pulled in and ordered before which other units. Units
near the top are started before units nearer to the
bottom of the chart.</para>
<programlisting>local-fs-pre.target
|
v
(various mounts and (various swap (various cryptsetup
fsck services...) devices...) devices...) (various low-level (various low-level
| | | services: udevd, API VFS mounts:
v v v tmpfiles, random mqueue, configfs,
local-fs.target swap.target cryptsetup.target seed, sysctl, ...) debugfs, ...)
| | | | |
\__________________|_________________ | ___________________|____________________/
\|/
v
sysinit.target
|
_________________/|\___________________
/ | \
| | |
v | v
(various | rescue.service
sockets...) | |
| | v
v | <emphasis>rescue.target</emphasis>
sockets.target |
| |
\_________________ |
\|
v
basic.target
|
_________________/| emergency.service
/ | |
| | v
v v <emphasis>emergency.target</emphasis>
(various system (various system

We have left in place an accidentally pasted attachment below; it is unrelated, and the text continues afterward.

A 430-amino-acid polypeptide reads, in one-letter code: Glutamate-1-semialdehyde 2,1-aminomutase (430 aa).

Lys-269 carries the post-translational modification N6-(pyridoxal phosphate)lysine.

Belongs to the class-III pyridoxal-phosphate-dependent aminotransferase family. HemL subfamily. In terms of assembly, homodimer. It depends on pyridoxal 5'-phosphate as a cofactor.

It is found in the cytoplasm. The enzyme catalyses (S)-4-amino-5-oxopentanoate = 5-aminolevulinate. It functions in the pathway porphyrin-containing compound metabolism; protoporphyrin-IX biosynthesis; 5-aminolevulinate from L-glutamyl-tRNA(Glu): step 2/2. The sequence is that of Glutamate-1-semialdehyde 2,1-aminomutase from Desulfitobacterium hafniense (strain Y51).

services services)
required for |
graphical UIs) v
| <emphasis>multi-user.target</emphasis>
| |
| _________________/
|/
v
<emphasis>graphical.target</emphasis></programlisting>
<para>Target units that are commonly used as boot
targets are <emphasis>emphasized</emphasis>. These
units are good choices as goal targets, for
example by passing them to the
<varname>systemd.unit=</varname> kernel command line
option (see
<citerefentry><refentrytitle>systemd</refentrytitle><manvolnum>1</manvolnum></citerefentry>)
or by symlinking <filename>default.target</filename>
to them.</para>
</refsect1>
<refsect1>
<title>System Manager Shutdown</title>
<para>System shutdown also consists of various target
units with some minimal ordering structure
applied:</para>
<programlisting> (conflicts with (conflicts with
all system all file system
services) mounts, swaps,
| cryptsetup
| devices, ...)
| |
v v
shutdown.target umount.target
| |
\_______ ______/
\ /
v
(various low-level
services)
|
v
final.target
|
__________________________/ \_____________________
/ | | \
| | | |
v v v v
reboot.service poweroff.service halt.service kexec.service
| | | |